Remembering crispus attucks: Race, rhetoric, and the politics of commemoration

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Abstract

The symbolic career of Crispus Attucks provides a disturbing lesson in the politics of commemoration. This essay examines a complex process of rhetorical expropriation, whereby the rhetorical weight of the revolutionary hero was shifted from its origins in African American traditions of resistance onto grounds of racial accomodation. The work of public memory required to fund, build, and present the Crispus Attucks Memorial is treated here as evidence for the claim that people not only remember, but get remembered, and that under conditions of historical inequality, getting remembered must take on a politics of its own.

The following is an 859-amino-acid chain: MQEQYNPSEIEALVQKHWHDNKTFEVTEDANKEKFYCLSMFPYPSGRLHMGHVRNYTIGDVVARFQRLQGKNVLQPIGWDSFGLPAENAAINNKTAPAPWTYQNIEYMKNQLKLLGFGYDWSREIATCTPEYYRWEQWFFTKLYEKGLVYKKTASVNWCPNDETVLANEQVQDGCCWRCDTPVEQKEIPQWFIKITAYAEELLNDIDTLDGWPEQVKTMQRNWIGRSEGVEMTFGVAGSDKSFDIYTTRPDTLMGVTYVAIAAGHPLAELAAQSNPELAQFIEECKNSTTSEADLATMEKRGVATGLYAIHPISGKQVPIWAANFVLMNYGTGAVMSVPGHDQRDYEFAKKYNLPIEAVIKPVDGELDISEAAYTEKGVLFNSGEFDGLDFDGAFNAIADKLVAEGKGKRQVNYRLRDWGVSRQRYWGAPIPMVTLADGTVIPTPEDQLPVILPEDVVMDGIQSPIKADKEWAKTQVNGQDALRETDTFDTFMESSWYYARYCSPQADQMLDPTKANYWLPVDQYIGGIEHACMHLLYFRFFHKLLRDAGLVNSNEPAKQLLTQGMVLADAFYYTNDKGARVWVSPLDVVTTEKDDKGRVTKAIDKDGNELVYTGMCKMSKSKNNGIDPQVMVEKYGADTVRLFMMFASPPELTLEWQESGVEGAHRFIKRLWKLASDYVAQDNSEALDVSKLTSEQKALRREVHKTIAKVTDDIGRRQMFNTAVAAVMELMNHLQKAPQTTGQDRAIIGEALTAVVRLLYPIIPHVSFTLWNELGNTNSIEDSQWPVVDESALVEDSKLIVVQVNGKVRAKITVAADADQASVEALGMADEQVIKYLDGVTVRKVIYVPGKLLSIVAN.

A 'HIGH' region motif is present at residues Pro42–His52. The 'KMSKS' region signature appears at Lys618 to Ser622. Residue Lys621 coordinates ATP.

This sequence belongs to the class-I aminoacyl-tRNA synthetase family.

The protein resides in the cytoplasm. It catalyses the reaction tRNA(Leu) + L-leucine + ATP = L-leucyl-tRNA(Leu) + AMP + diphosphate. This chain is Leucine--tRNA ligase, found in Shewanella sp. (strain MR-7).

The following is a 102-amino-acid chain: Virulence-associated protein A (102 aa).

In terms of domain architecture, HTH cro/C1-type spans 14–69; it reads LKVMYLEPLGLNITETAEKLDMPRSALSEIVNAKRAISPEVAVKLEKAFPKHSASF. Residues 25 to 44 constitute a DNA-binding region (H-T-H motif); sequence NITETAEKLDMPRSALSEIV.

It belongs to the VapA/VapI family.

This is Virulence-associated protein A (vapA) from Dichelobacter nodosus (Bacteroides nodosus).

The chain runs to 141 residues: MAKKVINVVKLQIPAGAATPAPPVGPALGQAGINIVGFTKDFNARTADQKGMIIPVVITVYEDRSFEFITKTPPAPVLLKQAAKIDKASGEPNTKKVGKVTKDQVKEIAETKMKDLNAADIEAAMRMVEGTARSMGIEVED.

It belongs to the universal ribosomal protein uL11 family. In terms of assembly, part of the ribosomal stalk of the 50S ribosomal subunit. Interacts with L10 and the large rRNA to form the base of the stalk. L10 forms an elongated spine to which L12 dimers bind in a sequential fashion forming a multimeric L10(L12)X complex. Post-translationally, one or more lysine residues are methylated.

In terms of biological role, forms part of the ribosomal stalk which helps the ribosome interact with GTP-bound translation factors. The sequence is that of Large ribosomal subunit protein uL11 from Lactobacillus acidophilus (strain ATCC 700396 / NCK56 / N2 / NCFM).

Original languageEnglish (US)
Pages (from-to)169-187
Number of pages19
JournalQuarterly Journal of Speech
Volume85
Issue number2
DOIs
StatePublished - May 1 1999

All Science Journal Classification (ASJC) codes

  • Communication
  • Language and Linguistics
  • Education

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